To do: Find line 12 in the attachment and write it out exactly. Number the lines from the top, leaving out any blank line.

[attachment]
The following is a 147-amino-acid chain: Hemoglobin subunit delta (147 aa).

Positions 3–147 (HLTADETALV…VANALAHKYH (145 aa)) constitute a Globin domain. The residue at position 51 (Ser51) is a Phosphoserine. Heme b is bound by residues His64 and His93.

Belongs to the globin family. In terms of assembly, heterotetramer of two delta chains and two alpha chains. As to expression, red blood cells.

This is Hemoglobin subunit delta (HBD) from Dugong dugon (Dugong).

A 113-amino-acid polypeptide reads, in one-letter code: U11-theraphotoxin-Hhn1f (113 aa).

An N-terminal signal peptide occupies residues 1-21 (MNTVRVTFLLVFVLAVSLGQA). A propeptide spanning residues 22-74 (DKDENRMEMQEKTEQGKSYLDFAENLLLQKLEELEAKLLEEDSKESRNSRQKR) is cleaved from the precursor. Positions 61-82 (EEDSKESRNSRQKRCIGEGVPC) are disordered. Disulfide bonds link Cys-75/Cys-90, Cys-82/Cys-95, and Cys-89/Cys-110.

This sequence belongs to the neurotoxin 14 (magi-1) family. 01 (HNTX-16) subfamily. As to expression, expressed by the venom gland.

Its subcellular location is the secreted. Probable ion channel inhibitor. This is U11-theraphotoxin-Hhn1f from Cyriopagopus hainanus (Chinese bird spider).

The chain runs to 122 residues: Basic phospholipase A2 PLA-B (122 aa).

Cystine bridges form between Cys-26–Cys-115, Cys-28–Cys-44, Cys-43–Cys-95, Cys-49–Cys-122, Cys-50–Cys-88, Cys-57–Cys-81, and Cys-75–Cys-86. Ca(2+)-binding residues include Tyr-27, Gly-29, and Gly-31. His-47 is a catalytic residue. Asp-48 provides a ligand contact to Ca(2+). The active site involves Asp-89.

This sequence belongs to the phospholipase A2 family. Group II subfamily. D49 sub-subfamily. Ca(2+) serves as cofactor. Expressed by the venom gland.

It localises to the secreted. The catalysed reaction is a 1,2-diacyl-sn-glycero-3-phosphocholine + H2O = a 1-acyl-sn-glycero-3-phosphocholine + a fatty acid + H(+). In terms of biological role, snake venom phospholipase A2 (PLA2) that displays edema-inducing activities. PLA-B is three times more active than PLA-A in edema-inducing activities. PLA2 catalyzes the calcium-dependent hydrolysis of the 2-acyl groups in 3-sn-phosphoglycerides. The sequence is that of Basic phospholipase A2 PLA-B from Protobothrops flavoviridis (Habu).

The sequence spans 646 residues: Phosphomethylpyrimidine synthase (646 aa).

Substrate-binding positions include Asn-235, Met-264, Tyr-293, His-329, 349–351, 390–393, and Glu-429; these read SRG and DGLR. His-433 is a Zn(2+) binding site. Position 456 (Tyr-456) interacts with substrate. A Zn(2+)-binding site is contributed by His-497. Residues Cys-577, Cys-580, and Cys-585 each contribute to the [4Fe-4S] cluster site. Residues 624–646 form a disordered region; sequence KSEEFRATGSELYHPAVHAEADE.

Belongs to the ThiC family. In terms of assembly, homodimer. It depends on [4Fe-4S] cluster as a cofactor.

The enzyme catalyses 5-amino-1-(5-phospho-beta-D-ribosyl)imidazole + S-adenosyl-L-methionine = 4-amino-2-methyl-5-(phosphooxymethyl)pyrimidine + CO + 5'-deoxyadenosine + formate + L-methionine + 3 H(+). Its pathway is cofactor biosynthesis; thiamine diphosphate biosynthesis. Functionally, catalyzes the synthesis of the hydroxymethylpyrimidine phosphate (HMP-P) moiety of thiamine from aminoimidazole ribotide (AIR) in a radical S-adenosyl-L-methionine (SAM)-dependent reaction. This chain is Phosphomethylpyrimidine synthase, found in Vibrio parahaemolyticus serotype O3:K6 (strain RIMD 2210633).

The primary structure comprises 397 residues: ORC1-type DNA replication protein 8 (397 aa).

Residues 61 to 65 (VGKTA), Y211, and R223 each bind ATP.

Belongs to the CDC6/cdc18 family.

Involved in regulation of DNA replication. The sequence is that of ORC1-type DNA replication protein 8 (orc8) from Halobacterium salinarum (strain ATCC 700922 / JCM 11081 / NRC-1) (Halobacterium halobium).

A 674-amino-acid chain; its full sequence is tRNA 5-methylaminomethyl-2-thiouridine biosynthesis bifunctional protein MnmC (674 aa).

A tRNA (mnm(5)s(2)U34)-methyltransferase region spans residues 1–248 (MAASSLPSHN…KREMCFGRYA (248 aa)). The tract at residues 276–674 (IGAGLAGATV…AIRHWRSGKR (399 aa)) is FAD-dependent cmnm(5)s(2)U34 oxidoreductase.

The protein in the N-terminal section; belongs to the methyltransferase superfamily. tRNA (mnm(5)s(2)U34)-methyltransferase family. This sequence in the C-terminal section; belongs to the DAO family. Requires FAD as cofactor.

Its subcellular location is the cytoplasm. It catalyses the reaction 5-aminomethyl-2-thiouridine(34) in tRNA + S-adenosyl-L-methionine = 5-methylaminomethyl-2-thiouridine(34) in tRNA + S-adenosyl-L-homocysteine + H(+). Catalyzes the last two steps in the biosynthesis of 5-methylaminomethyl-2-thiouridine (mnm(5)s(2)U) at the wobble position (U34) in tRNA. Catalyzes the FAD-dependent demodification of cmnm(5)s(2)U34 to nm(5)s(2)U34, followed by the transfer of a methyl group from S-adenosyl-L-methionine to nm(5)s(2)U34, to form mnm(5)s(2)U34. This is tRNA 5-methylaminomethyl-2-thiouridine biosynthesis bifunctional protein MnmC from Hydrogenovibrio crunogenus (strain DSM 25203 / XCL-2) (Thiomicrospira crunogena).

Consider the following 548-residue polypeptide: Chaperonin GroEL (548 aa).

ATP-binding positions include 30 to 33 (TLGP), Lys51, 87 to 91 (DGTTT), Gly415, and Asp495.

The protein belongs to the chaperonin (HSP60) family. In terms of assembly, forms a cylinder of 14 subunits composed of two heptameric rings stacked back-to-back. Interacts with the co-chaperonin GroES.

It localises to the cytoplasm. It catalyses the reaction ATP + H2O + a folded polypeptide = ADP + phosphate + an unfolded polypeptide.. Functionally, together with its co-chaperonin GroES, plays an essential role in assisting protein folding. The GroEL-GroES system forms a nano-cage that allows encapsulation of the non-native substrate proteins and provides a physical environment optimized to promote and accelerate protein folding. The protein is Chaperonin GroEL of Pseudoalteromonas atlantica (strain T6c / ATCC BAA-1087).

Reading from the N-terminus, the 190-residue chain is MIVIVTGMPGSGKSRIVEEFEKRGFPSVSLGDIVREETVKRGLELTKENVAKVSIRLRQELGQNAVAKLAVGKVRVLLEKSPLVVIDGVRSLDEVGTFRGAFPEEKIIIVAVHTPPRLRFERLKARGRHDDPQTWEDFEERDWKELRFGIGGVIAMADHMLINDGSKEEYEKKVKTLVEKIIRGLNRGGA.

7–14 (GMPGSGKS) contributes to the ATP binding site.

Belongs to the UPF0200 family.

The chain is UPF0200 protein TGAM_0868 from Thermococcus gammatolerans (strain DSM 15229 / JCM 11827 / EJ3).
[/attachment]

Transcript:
It localises to the secreted. The catalysed reaction is a 1,2-diacyl-sn-glycero-3-phosphocholine + H2O = a 1-acyl-sn-glycero-3-phosphocholine + a fatty acid + H(+). In terms of biological role, snake venom phospholipase A2 (PLA2) that displays edema-inducing activities. PLA-B is three times more active than PLA-A in edema-inducing activities. PLA2 catalyzes the calcium-dependent hydrolysis of the 2-acyl groups in 3-sn-phosphoglycerides. The sequence is that of Basic phospholipase A2 PLA-B from Protobothrops flavoviridis (Habu).